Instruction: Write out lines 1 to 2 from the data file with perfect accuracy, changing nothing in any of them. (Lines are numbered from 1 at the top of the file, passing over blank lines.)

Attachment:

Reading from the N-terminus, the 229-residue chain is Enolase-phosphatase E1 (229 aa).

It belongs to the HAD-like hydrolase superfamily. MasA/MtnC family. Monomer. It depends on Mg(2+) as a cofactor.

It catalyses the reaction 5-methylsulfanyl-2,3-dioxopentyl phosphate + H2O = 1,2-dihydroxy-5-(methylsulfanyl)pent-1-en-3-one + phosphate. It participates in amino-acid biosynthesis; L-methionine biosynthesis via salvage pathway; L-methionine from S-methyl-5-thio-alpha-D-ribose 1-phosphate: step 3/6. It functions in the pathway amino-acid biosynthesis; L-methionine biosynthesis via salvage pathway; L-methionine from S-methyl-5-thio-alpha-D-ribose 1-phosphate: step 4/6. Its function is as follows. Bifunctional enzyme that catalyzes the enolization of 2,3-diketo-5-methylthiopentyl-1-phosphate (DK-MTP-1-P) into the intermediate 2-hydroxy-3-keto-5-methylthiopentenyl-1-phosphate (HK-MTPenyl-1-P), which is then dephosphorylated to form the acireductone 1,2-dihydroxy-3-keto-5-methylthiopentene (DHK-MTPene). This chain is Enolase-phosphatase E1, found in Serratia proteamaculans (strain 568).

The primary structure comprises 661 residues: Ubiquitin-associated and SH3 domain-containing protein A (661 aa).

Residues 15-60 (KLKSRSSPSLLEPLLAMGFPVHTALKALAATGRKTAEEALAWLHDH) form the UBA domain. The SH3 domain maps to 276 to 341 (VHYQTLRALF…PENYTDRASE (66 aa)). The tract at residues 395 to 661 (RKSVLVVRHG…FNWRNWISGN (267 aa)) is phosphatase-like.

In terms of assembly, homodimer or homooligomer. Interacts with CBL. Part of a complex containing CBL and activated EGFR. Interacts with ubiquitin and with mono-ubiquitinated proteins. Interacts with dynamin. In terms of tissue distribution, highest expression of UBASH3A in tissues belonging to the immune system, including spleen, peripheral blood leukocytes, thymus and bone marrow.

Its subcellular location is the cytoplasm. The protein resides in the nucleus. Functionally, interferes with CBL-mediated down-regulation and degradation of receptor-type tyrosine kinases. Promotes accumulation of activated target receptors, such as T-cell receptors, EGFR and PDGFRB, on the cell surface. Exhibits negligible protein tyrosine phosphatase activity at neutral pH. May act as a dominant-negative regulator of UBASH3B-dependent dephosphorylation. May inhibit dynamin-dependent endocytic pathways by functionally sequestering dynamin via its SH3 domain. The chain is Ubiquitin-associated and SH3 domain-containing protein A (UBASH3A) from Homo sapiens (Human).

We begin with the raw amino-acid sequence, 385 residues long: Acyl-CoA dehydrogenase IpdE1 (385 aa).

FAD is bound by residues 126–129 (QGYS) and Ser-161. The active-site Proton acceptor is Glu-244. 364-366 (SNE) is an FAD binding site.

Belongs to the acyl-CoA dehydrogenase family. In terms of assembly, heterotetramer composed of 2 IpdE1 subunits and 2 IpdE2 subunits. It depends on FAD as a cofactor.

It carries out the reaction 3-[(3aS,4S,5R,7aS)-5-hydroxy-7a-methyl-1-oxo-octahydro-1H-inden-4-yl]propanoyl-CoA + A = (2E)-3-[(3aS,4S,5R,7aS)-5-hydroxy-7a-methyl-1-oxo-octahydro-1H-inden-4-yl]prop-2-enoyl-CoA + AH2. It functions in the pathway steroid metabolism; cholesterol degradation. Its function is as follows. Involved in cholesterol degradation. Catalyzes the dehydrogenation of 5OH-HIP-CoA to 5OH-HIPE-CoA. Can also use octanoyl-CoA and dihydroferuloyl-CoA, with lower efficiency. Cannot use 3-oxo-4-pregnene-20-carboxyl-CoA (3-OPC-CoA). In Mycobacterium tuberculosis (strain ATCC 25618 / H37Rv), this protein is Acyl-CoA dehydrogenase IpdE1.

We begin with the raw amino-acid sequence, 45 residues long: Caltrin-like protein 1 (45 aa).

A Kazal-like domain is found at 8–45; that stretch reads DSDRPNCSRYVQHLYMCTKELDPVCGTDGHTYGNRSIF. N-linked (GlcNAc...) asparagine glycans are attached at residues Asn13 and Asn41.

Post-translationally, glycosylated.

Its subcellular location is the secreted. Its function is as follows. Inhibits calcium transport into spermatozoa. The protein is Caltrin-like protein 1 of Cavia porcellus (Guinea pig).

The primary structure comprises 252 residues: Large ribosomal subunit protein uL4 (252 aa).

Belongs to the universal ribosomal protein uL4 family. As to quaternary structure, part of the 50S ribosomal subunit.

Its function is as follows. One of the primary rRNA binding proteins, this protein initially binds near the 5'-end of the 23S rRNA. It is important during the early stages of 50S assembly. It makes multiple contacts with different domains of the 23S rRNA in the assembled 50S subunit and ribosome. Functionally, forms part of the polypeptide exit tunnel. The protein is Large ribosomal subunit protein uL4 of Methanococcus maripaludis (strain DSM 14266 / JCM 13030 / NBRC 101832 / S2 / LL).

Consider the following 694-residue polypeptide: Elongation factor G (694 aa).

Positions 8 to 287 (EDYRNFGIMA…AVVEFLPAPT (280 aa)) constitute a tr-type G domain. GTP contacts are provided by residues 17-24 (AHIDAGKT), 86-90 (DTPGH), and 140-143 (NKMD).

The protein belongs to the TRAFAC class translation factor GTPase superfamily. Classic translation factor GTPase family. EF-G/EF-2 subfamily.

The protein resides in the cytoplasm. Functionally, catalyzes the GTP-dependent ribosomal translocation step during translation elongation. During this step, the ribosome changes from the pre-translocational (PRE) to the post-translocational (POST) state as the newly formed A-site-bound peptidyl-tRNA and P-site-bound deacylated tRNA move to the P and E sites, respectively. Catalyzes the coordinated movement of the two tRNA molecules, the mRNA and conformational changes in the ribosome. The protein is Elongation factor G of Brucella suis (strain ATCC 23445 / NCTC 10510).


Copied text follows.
Reading from the N-terminus, the 229-residue chain is Enolase-phosphatase E1 (229 aa).

It belongs to the HAD-like hydrolase superfamily. MasA/MtnC family. Monomer. It depends on Mg(2+) as a cofactor.